Kennedy Island (colloquially known as Plum Pudding Island, though the correct local name is Kasolo Island) is a small uninhabited island in the Solomon Islands that was named after John F. Kennedy, following an incident involving Kennedy during his World War II naval career. Kennedy Island lies 15 minutes by boat from Gizo, the provincial capital of the Solomon Islands' Western Province.
The island is notable for its role in the story of PT-109, part of the Pacific Ocean theater of World War II. In August 1943 it was to this island that the crew of the PT-109, commanded by then Lieutenant Kennedy, swam to after their craft was rammed and wrecked by the Japanese destroyer Amagiri. Two American sailors died in the incident. Kennedy later had the crew swim to the larger Olasana Island.
Previously a public area, it was acquired in 2004 at a cost of SI$7000 (US$950) by Joseph Douglas, an advisor to then Caretaker Premier of Western Province Clement Base. The legality of the sale was the subject of a legal challenge.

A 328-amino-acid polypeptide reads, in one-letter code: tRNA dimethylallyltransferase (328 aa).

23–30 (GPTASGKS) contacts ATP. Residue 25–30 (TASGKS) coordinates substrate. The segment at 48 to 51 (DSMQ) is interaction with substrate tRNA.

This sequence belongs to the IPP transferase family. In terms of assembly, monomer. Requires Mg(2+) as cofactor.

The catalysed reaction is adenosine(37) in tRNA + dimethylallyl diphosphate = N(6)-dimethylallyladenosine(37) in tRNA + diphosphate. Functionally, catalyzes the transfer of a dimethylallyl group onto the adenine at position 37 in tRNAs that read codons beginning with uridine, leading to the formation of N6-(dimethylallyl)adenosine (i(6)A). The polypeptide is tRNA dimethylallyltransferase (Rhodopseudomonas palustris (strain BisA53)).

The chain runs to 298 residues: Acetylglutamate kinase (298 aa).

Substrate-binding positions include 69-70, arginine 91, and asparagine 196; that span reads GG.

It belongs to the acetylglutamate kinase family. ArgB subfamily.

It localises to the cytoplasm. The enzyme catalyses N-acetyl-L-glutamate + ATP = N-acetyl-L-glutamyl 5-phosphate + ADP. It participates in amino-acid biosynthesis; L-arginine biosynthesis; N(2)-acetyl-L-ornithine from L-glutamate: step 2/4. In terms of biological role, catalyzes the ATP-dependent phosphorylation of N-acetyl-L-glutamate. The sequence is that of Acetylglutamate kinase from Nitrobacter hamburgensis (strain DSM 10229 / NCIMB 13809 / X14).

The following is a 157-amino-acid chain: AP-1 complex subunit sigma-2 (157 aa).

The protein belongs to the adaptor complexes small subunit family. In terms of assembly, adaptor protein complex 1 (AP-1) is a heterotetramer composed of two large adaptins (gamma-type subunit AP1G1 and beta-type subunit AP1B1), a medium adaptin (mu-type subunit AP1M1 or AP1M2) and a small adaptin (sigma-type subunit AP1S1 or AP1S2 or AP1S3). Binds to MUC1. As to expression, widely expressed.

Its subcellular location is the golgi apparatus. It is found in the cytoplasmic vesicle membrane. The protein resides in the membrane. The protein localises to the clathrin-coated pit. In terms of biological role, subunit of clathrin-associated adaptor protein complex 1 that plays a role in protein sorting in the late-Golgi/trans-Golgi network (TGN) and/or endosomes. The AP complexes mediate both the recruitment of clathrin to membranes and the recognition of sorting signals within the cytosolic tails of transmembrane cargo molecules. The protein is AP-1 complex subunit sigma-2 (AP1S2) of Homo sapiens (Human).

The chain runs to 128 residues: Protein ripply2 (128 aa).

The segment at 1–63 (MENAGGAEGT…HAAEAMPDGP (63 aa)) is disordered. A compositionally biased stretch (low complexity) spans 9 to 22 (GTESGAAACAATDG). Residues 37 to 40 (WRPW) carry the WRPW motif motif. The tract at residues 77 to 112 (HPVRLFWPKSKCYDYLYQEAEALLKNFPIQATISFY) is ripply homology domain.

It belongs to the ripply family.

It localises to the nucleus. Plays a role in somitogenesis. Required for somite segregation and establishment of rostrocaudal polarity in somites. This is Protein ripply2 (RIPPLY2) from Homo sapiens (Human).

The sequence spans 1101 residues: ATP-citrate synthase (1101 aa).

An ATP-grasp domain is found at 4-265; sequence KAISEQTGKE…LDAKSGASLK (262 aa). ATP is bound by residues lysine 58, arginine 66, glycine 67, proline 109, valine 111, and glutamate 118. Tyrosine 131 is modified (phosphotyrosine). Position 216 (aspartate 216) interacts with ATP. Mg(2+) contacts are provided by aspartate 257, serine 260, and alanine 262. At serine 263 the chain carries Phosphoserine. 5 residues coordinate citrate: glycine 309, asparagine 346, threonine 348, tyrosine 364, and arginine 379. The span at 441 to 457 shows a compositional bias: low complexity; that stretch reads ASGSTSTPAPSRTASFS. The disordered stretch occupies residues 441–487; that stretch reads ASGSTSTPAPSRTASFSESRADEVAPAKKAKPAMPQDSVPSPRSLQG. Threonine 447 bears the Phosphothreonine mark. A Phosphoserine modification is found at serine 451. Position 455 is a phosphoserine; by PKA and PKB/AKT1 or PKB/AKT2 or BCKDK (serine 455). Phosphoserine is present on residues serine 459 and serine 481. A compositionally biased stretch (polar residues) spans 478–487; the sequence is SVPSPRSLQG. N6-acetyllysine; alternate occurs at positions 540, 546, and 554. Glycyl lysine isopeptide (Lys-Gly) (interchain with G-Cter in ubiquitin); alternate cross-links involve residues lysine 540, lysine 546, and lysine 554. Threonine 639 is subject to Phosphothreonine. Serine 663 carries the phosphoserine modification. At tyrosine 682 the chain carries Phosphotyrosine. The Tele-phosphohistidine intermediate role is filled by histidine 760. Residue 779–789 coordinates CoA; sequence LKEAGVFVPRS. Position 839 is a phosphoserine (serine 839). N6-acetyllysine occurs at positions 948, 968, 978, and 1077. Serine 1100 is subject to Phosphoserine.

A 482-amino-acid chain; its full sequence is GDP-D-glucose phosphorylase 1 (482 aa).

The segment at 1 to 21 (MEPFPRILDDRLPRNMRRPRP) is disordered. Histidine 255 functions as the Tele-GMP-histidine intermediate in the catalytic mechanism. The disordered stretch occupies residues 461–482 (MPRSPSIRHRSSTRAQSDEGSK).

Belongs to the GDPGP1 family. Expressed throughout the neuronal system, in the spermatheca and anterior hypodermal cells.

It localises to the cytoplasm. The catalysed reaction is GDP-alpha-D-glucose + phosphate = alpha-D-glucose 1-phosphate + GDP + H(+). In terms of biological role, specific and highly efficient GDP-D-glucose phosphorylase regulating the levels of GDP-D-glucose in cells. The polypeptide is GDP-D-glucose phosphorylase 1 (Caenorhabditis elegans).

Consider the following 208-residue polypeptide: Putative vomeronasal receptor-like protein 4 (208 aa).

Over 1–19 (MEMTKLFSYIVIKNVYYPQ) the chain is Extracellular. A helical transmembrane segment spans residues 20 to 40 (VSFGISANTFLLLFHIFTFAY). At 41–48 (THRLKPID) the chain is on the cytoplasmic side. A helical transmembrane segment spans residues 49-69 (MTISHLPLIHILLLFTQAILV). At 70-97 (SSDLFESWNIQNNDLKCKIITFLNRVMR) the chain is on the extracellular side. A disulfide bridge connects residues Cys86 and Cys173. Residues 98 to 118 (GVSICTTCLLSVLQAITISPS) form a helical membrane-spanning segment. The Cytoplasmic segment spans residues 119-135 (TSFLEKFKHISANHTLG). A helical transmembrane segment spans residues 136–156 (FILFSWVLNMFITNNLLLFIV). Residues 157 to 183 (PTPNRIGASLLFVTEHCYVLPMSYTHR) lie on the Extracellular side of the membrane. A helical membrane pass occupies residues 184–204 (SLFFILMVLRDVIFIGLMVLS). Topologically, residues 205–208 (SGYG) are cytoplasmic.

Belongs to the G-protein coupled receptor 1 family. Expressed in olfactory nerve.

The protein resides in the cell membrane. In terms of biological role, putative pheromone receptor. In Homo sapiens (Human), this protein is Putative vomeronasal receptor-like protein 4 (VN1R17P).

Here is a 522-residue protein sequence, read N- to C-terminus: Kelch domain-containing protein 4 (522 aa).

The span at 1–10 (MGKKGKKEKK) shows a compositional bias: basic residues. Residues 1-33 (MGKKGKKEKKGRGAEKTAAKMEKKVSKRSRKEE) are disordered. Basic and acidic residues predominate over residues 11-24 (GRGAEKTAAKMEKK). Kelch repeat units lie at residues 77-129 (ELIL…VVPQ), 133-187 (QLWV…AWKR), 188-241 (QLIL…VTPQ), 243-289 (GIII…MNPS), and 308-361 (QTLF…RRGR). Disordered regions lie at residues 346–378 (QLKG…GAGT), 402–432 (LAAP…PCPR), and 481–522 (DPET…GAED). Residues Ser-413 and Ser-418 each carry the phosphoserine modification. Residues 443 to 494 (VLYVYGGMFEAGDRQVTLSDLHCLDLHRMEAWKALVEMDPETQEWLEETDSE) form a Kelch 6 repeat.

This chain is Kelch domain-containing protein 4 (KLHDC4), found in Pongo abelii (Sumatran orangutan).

- "Map of PT-109 Wreck Site (Kennedy)". National Geographic News. 2002. Retrieved 3 May 2014.
- "John F. Kennedy and PT109". John F. Kennedy Presidential Library and Museum. Retrieved 6 August 2014.
- "JFK's epic Solomons swim". BBC. 30 July 2003. Retrieved 6 August 2014.
- Brown, Rob (6 August 2014). "The Solomon Islanders who saved JFK". BBC. Retrieved 6 August 2014.
- Szetu, Robertson (10 March 2005). "KENNEDY ISLAND SALE TO BE CHALLENGED IN SOLOMONS". Pacific Islands Report. Retrieved 6 August 2014.
- Jones, Lloyd (13 June 2005). "JFK's island back in the wars". The Age. Retrieved 6 August 2014.